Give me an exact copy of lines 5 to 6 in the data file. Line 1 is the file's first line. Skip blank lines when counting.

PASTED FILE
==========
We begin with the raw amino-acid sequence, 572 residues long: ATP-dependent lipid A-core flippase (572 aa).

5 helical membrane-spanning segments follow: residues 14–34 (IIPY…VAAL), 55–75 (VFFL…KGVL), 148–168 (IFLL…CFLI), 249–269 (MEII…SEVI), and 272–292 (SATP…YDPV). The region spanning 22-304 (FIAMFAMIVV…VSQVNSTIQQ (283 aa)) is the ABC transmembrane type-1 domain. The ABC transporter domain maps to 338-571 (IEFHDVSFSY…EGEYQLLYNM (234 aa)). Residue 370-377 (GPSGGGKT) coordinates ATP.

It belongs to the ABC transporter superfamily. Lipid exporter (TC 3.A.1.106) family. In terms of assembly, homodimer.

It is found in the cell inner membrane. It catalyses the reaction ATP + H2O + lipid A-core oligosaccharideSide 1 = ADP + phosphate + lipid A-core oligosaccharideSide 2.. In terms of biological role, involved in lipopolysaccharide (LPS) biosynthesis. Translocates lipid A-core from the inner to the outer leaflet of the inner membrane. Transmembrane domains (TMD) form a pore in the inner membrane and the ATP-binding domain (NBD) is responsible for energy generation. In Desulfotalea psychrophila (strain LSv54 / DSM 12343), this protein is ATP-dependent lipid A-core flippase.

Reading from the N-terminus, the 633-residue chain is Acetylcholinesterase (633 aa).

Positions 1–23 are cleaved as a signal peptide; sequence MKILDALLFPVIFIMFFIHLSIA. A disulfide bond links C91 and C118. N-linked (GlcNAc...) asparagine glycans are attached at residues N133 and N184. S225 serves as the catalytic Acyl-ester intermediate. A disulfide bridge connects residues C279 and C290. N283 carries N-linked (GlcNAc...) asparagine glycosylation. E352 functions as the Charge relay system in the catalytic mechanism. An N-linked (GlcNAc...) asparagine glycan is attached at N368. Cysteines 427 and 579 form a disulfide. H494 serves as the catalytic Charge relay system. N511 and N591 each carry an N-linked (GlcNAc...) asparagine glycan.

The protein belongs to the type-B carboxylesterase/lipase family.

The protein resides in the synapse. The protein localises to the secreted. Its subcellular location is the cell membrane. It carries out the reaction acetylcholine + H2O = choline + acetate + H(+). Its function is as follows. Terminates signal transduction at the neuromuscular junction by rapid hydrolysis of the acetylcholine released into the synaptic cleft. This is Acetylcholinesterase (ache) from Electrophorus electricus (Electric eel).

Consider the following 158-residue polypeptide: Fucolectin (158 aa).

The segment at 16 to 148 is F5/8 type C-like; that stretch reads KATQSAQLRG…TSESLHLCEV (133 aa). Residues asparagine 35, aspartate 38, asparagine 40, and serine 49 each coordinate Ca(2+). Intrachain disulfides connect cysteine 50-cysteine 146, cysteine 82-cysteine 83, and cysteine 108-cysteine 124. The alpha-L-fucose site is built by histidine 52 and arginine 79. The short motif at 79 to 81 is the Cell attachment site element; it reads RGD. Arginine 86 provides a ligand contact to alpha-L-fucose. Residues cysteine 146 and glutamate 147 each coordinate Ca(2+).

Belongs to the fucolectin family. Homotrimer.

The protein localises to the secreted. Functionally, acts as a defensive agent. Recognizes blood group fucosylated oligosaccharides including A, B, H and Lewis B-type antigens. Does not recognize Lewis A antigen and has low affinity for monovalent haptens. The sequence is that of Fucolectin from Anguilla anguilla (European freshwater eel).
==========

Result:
Reading from the N-terminus, the 633-residue chain is Acetylcholinesterase (633 aa).

Positions 1–23 are cleaved as a signal peptide; sequence MKILDALLFPVIFIMFFIHLSIA. A disulfide bond links C91 and C118. N-linked (GlcNAc...) asparagine glycans are attached at residues N133 and N184. S225 serves as the catalytic Acyl-ester intermediate. A disulfide bridge connects residues C279 and C290. N283 carries N-linked (GlcNAc...) asparagine glycosylation. E352 functions as the Charge relay system in the catalytic mechanism. An N-linked (GlcNAc...) asparagine glycan is attached at N368. Cysteines 427 and 579 form a disulfide. H494 serves as the catalytic Charge relay system. N511 and N591 each carry an N-linked (GlcNAc...) asparagine glycan.